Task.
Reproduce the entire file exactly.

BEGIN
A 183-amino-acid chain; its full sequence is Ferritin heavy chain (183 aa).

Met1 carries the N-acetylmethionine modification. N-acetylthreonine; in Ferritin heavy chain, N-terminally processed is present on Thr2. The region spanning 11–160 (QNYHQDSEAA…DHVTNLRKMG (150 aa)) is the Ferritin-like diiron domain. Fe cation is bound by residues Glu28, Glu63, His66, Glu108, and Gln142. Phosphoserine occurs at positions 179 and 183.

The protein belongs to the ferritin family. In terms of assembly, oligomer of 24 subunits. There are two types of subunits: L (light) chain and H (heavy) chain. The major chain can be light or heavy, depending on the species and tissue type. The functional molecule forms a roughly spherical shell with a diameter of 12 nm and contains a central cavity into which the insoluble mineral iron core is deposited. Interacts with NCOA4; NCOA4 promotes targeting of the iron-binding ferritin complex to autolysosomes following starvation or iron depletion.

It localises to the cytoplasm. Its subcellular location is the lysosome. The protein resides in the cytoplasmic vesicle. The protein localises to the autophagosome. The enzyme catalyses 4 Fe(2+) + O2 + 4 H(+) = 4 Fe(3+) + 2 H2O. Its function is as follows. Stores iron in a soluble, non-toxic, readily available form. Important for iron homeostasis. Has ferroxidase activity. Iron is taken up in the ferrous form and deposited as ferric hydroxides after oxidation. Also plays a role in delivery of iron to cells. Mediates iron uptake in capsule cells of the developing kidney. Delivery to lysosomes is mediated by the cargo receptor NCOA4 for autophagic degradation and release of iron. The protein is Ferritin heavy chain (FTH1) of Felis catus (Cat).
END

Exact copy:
A 183-amino-acid chain; its full sequence is Ferritin heavy chain (183 aa).

Met1 carries the N-acetylmethionine modification. N-acetylthreonine; in Ferritin heavy chain, N-terminally processed is present on Thr2. The region spanning 11–160 (QNYHQDSEAA…DHVTNLRKMG (150 aa)) is the Ferritin-like diiron domain. Fe cation is bound by residues Glu28, Glu63, His66, Glu108, and Gln142. Phosphoserine occurs at positions 179 and 183.

The protein belongs to the ferritin family. In terms of assembly, oligomer of 24 subunits. There are two types of subunits: L (light) chain and H (heavy) chain. The major chain can be light or heavy, depending on the species and tissue type. The functional molecule forms a roughly spherical shell with a diameter of 12 nm and contains a central cavity into which the insoluble mineral iron core is deposited. Interacts with NCOA4; NCOA4 promotes targeting of the iron-binding ferritin complex to autolysosomes following starvation or iron depletion.

It localises to the cytoplasm. Its subcellular location is the lysosome. The protein resides in the cytoplasmic vesicle. The protein localises to the autophagosome. The enzyme catalyses 4 Fe(2+) + O2 + 4 H(+) = 4 Fe(3+) + 2 H2O. Its function is as follows. Stores iron in a soluble, non-toxic, readily available form. Important for iron homeostasis. Has ferroxidase activity. Iron is taken up in the ferrous form and deposited as ferric hydroxides after oxidation. Also plays a role in delivery of iron to cells. Mediates iron uptake in capsule cells of the developing kidney. Delivery to lysosomes is mediated by the cargo receptor NCOA4 for autophagic degradation and release of iron. The protein is Ferritin heavy chain (FTH1) of Felis catus (Cat).